Forest Fire's debut album, 2008's unexpected sleeper hit Survival, wasn't always an easy listen, but if persevered with, revealed a goldmine of complex slow burners. Staring At The X followed, much in the same vein, yet shimmered brighter with ambition and explored an exhilarating expanse of musical landscape; it was laden with brilliant pop left bruised from the pavements of New York, sure, but we were made to work for it.

It was with unprecedented anticipation, then, that I (and the rest of the internet, you would hope) greeted the announcement of Screens. It is a relief to find that Forest Fire's third album resembles a band fully realising their potential and finally, awe-inspiringly, hitting their stride.

The opening tracks are difficult to fault; 'Waiting In The Night', previously previewed online last month, is the perfect opener, understated, yet boasts enough intrigue to tempt you into further listening (Mark Thresher's admission of "Sometimes I want to disappear so I can come back again" will have you quoting for days), 'Yellow Roses' is four delicious minutes of nostalgia-drenched, blissed-out gold, at odds with the woozy bassline of 'Monorail' that quickly follows. It's at the LP's midpoint that the band really start to cut loose, shoveling layer upon layer of warm synth onto Thresher's languorous drawl, most notably on the standout 'Cold Kind', a track that boasts a foreboding arrangement of electronics that wouldn't sound out of place on the stunning Drive soundtrack.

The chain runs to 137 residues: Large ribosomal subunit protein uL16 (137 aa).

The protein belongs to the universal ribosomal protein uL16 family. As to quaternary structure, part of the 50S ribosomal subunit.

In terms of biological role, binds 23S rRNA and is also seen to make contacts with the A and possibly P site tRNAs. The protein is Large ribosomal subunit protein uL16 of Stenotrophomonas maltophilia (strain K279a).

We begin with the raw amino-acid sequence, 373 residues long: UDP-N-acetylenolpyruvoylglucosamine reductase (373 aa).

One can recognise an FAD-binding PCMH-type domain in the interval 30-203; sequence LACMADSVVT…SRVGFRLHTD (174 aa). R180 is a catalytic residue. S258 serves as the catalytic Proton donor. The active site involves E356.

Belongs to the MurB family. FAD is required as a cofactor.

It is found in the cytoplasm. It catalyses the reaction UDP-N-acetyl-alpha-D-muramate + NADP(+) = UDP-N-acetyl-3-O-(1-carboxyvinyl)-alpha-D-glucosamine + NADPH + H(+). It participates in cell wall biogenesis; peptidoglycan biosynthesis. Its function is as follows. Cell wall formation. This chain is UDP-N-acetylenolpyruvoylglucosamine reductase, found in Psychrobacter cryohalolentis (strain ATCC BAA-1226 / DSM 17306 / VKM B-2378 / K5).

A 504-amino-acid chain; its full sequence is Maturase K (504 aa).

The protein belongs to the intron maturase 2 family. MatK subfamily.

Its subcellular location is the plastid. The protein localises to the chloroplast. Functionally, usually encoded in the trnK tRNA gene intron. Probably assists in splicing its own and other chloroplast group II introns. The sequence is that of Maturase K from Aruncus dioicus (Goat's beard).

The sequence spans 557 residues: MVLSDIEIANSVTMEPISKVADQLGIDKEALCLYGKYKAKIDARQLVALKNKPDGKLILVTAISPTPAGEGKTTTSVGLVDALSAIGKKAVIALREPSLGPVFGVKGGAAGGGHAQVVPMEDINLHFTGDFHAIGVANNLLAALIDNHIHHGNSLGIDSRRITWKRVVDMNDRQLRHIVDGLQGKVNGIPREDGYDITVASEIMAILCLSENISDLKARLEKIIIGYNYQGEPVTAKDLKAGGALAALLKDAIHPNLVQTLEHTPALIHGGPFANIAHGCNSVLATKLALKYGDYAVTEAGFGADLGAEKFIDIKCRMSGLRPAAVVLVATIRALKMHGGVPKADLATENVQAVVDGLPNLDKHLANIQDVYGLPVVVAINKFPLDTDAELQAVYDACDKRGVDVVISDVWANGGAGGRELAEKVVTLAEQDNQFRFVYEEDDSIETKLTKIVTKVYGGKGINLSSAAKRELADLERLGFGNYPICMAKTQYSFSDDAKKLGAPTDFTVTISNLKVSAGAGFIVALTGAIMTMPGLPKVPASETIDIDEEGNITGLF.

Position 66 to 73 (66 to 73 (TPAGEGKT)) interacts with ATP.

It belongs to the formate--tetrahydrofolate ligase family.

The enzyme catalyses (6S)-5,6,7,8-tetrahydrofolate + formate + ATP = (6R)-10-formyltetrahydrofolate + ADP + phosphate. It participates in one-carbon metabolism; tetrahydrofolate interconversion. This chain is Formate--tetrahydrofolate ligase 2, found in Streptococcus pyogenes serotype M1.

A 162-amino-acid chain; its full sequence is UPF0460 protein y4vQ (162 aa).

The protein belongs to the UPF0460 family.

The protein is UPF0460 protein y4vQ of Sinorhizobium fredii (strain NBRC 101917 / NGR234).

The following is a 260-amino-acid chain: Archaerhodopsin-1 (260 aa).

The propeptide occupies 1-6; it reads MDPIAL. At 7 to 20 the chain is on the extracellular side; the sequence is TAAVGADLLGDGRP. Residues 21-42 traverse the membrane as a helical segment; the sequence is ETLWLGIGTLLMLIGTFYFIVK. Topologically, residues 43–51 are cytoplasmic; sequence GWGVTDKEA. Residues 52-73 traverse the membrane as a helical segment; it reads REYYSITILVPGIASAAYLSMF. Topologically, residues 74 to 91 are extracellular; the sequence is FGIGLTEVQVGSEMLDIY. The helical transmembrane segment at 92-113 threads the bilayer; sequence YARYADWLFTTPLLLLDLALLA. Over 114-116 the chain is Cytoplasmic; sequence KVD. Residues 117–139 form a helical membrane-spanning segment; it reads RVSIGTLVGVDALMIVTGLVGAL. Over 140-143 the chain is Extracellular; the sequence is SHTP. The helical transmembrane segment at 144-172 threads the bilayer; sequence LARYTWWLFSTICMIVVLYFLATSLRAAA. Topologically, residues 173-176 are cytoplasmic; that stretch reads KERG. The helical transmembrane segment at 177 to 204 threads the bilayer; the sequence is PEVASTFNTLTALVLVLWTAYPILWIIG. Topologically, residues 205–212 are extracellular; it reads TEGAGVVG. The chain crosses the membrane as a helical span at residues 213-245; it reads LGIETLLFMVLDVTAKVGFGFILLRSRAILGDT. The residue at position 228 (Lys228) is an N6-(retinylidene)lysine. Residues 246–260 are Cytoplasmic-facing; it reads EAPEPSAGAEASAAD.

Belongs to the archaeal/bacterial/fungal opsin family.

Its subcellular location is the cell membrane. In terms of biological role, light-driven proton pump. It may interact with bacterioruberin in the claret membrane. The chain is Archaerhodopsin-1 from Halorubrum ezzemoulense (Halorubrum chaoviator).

Eleven minutes in length and suitably epic, 'Annie' could be the most astonishing offering that we've heard from Forest Fire yet, zigzagging between jangly bubblegum and writhing psychedelica with remarkable ease. There's no grandstand finish, instead, Screens takes a brave step into more melancholic territory. 'Alone With The Wires' sees Thresher providing rasping vocals over a wistful church organ, whereas 'Never Far', the album's closer, stings long after its five minute running time, Thresher, his voice taut with sorrow, regretfully admitting that "You know better."

After promising so much with their initial releases, Forest Fire have delivered an album that is frequently beautiful, raw and poignant in equal measure. Let it deservedly rocket to the top of your end-year list and, believe me when I say, you're about to have a new favourite band.